ISSN 0253-2778

CN 34-1054/N

Open AccessOpen Access JUSTC Mathematics 15 January 2024

Distances in a geographical attachment network model

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https://doi.org/10.52396/JUSTC-2023-0082
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  • Author Bio:

    Ziling Xu is a postgraduate student of the University of Science and Technology of China. Her research mainly focuses on random network

    Qunqiang Feng is currently an Associate Professor at the University of Science and Technology of China (USTC). He received his Ph.D. degree from USTC in 2006. His research mainly focuses on applied probability, random network models, and network data analysis

  • Corresponding author: E-mail: fengqq@ustc.edu.cn
  • Received Date: 06 May 2023
  • Accepted Date: 03 July 2023
  • Available Online: 15 January 2024
  • Distances between nodes are one of the most essential subjects in the study of complex networks. In this paper, we investigate the asymptotic behaviors of two types of distances in a model of geographic attachment networks (GANs): the typical distance and the flooding time. By generating an auxiliary tree and using a continuous-time branching process, we demonstrate that in this model the typical distance is asymptotically normal, and the flooding time converges to a given constant in probability as well.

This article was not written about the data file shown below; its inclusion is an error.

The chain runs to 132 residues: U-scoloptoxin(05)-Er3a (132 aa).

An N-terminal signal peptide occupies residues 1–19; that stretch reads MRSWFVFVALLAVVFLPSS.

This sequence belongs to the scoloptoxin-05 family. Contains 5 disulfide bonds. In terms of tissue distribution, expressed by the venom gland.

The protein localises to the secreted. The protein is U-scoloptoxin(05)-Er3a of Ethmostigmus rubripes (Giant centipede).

Distances in a geographical attachment network model.
    Distances between nodes are one of the most essential subjects in the study of complex networks. In this paper, we investigate the asymptotic behaviors of two types of distances in a model of geographic attachment networks (GANs): the typical distance and the flooding time. By generating an auxiliary tree and using a continuous-time branching process, we demonstrate that in this model the typical distance is asymptotically normal, and the flooding time converges to a given constant in probability as well.
    • The asymptotic properties of the typical distance and the flooding time in a geographic attachment network (GAN) model are studied.
    • The typical distance of GAN is asymptotically normal.
    • The flooding time of GAN converges to a given constant in probability.

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    [2]
    Wu J, Tse C K, Lau F C M, et al. Analysis of communication network performance from a complex network perspective. IEEE Transactions on Circuits and Systems, 2013, 60: 3303–3316. doi: 10.1109/TCSI.2013.2264697